External storage configuration

You can connect your external hard disk, SSD, or USB stick to any of the USB ports on the Raspberry Pi, and mount the file system to access the data stored on it.

By default, your Raspberry Pi automatically mounts some of the popular file systems such as FAT, NTFS, and HFS+ at the /media/pi/<HARD-DRIVE-LABEL> location.

To set up your storage device so that it always mounts to a specific location of your choice, you must mount it manually.

Mounting a storage device

You can mount your storage device at a specific folder location. It is conventional to do this within the /mnt folder, for example /mnt/mydisk. Note that the folder must be empty.

  1. Plug the storage device into a USB port on the Raspberry Pi.
  2. List all the disk partitions on the Pi using the following command:


    The Raspberry Pi uses mount points / and /boot. Your storage device will show up in this list, along with any other connected storage.

  3. Use the SIZE, LABEL, and MODEL columns to identify the name of the disk partition that points to your storage device. For example, sda1.
  4. The FSTYPE column contains the filesystem type. If your storage device uses an exFAT file system, install the exFAT driver:

    sudo apt update
    sudo apt install exfat-fuse
  5. If your storage device uses an NTFS file system, you will have read-only access to it. If you want to write to the device, you can install the ntfs-3g driver:

    sudo apt update
    sudo apt install ntfs-3g
  6. Run the following command to get the location of the disk partition:

    sudo blkid

    For example, /dev/sda1.

  7. Create a target folder to be the mount point of the storage device. The mount point name used in this case is mydisk. You can specify a name of your choice:

    sudo mkdir /mnt/mydisk
  8. Mount the storage device at the mount point you created:

    sudo mount /dev/sda1 /mnt/mydisk
  9. Verify that the storage device is mounted successfully by listing the contents:

    ls /mnt/mydisk

Setting up automatic mounting

You can modify the fstab file to define the location where the storage device will be automatically mounted when the Raspberry Pi starts up. In the fstab file, the disk partition is identified by the universally unique identifier (UUID).

  1. Get the UUID of the disk partition:

    sudo blkid
  2. Find the disk partition from the list and note the UUID. For example, 5C24-1453.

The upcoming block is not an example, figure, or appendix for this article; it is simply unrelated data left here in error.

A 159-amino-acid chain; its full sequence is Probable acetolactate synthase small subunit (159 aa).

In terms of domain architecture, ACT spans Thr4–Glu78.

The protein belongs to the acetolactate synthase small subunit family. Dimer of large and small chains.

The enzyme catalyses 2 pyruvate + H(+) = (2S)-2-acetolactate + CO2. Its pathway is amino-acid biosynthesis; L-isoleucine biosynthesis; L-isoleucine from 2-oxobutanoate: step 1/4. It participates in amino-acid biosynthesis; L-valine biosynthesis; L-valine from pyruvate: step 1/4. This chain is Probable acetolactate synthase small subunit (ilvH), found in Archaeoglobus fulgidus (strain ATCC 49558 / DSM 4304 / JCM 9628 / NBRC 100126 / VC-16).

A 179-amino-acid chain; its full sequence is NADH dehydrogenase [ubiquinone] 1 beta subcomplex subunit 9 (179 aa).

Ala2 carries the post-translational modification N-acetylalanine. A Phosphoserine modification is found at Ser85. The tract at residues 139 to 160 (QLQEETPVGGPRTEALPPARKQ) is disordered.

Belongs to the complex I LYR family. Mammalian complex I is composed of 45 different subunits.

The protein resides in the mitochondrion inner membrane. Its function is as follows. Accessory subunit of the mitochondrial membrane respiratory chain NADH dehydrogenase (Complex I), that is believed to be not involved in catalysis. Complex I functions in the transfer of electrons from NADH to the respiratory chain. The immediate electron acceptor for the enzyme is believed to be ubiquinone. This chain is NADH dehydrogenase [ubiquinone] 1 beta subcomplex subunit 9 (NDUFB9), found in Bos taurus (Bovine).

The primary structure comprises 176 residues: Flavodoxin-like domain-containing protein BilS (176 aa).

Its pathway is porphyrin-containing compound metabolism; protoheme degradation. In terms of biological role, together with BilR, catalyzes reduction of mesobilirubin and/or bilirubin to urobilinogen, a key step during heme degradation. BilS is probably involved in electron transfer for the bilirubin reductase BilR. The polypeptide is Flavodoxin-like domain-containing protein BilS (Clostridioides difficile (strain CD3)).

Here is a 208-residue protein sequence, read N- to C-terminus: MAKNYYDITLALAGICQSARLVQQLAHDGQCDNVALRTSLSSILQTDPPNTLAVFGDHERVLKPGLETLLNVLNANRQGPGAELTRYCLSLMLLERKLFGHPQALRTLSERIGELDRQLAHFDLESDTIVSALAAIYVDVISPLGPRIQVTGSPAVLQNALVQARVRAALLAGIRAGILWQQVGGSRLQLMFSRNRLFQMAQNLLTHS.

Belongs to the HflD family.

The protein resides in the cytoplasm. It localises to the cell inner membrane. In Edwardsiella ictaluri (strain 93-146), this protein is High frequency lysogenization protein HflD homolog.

3. Open the fstab file using a command line editor such as nano:

    sudo nano /etc/fstab
  4. Add the following line in the fstab file:

    UUID=5C24-1453 /mnt/mydisk fstype defaults,auto,users,rw,nofail 0 0

    Replace fstype with the type of your file system, which you found in step 2 of 'Mounting a storage device' above, for example: ntfs.

  5. If the filesystem type is FAT or NTFS, add ,umask=000 immediately after nofail - this will allow all users full read/write access to every file on the storage device.

Now that you have set an entry in fstab, you can start up your Raspberry Pi with or without the storage device attached. Before you unplug the device you must either shut down the Pi, or manually unmount it using the steps in 'Unmounting a storage device' below.

Note: if you do not have the storage device attached when the Pi starts, the Pi will take an extra 90 seconds to start up. You can shorten this by adding ,x-systemd.device-timeout=30 immediately after nofail in step 4. This will change the timeout to 30 seconds, meaning the system will only wait 30 seconds before giving up trying to mount the disk.

For more information on each Linux command, refer to the specific manual page using the man command. For example, man fstab.

Unmounting a storage device

When the Raspberry Pi shuts down, the system takes care of unmounting the storage device so that it is safe to unplug it. If you want to manually unmount a device, you can use the following command:

sudo umount /mnt/mydisk

If you receive an error that the 'target is busy', this means that the storage device was not unmounted. If no error was displayed, you can now safely unplug the device.

Dealing with 'target is busy'

The 'target is busy' message means there are files on the storage device that are in use by a program. To close the files, use the following procedure.

  1. Close any program which has open files on the storage device.

  2. If you have a terminal open, make sure that you are not in the folder where the storage device is mounted, or in a sub-folder of it.

  3. If you are still unable to unmount the storage device, you can use the lsof tool to check which program has files open on the device. You need to first install lsof using apt:

    sudo apt update
    sudo apt install lsof

    To use lsof:

    lsof /mnt/mydisk